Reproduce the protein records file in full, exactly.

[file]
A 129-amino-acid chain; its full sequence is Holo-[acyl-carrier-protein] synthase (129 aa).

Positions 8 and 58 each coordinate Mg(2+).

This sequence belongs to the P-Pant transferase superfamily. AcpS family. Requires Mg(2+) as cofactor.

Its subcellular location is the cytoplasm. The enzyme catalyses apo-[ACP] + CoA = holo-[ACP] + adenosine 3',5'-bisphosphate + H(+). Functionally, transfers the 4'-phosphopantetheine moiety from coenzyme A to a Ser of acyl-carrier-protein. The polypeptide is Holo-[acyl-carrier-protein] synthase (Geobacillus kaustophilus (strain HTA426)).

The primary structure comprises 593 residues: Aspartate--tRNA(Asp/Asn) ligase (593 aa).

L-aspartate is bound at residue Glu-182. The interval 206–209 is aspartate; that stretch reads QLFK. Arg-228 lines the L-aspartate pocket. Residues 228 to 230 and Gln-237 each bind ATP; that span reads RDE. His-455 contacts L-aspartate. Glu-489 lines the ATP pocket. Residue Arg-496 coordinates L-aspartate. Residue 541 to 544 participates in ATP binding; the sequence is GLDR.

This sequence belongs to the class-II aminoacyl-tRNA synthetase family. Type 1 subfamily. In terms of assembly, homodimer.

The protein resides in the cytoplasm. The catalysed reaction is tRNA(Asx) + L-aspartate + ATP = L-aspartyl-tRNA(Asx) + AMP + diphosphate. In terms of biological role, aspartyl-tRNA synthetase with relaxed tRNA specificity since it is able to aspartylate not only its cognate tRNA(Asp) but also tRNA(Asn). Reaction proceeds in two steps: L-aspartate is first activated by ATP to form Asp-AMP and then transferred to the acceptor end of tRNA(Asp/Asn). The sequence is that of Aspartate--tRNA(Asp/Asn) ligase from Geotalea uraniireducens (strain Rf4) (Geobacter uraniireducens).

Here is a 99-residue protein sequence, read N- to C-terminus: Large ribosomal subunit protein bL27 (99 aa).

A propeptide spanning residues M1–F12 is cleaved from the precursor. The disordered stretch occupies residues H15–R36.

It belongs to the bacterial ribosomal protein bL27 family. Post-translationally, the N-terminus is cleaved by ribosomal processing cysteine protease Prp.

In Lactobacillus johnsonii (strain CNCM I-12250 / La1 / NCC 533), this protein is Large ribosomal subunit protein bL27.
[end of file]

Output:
A 129-amino-acid chain; its full sequence is Holo-[acyl-carrier-protein] synthase (129 aa).

Positions 8 and 58 each coordinate Mg(2+).

This sequence belongs to the P-Pant transferase superfamily. AcpS family. Requires Mg(2+) as cofactor.

Its subcellular location is the cytoplasm. The enzyme catalyses apo-[ACP] + CoA = holo-[ACP] + adenosine 3',5'-bisphosphate + H(+). Functionally, transfers the 4'-phosphopantetheine moiety from coenzyme A to a Ser of acyl-carrier-protein. The polypeptide is Holo-[acyl-carrier-protein] synthase (Geobacillus kaustophilus (strain HTA426)).

The primary structure comprises 593 residues: Aspartate--tRNA(Asp/Asn) ligase (593 aa).

L-aspartate is bound at residue Glu-182. The interval 206–209 is aspartate; that stretch reads QLFK. Arg-228 lines the L-aspartate pocket. Residues 228 to 230 and Gln-237 each bind ATP; that span reads RDE. His-455 contacts L-aspartate. Glu-489 lines the ATP pocket. Residue Arg-496 coordinates L-aspartate. Residue 541 to 544 participates in ATP binding; the sequence is GLDR.

This sequence belongs to the class-II aminoacyl-tRNA synthetase family. Type 1 subfamily. In terms of assembly, homodimer.

The protein resides in the cytoplasm. The catalysed reaction is tRNA(Asx) + L-aspartate + ATP = L-aspartyl-tRNA(Asx) + AMP + diphosphate. In terms of biological role, aspartyl-tRNA synthetase with relaxed tRNA specificity since it is able to aspartylate not only its cognate tRNA(Asp) but also tRNA(Asn). Reaction proceeds in two steps: L-aspartate is first activated by ATP to form Asp-AMP and then transferred to the acceptor end of tRNA(Asp/Asn). The sequence is that of Aspartate--tRNA(Asp/Asn) ligase from Geotalea uraniireducens (strain Rf4) (Geobacter uraniireducens).

Here is a 99-residue protein sequence, read N- to C-terminus: Large ribosomal subunit protein bL27 (99 aa).

A propeptide spanning residues M1–F12 is cleaved from the precursor. The disordered stretch occupies residues H15–R36.

It belongs to the bacterial ribosomal protein bL27 family. Post-translationally, the N-terminus is cleaved by ribosomal processing cysteine protease Prp.

In Lactobacillus johnsonii (strain CNCM I-12250 / La1 / NCC 533), this protein is Large ribosomal subunit protein bL27.